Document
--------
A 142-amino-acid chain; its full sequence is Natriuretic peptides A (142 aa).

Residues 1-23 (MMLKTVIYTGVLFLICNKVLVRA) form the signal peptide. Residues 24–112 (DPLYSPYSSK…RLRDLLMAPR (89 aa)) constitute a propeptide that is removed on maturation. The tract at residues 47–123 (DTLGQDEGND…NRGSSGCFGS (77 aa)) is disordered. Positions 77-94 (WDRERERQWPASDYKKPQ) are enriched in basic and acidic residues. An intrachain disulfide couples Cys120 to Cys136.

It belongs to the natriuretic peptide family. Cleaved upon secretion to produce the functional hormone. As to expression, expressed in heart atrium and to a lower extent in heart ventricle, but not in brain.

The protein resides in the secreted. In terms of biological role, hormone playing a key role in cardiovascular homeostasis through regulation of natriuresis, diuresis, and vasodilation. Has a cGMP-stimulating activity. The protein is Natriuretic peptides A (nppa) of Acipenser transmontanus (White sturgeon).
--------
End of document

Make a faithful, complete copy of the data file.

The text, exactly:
A 142-amino-acid chain; its full sequence is Natriuretic peptides A (142 aa).

Residues 1-23 (MMLKTVIYTGVLFLICNKVLVRA) form the signal peptide. Residues 24–112 (DPLYSPYSSK…RLRDLLMAPR (89 aa)) constitute a propeptide that is removed on maturation. The tract at residues 47–123 (DTLGQDEGND…NRGSSGCFGS (77 aa)) is disordered. Positions 77-94 (WDRERERQWPASDYKKPQ) are enriched in basic and acidic residues. An intrachain disulfide couples Cys120 to Cys136.

It belongs to the natriuretic peptide family. Cleaved upon secretion to produce the functional hormone. As to expression, expressed in heart atrium and to a lower extent in heart ventricle, but not in brain.

The protein resides in the secreted. In terms of biological role, hormone playing a key role in cardiovascular homeostasis through regulation of natriuresis, diuresis, and vasodilation. Has a cGMP-stimulating activity. The protein is Natriuretic peptides A (nppa) of Acipenser transmontanus (White sturgeon).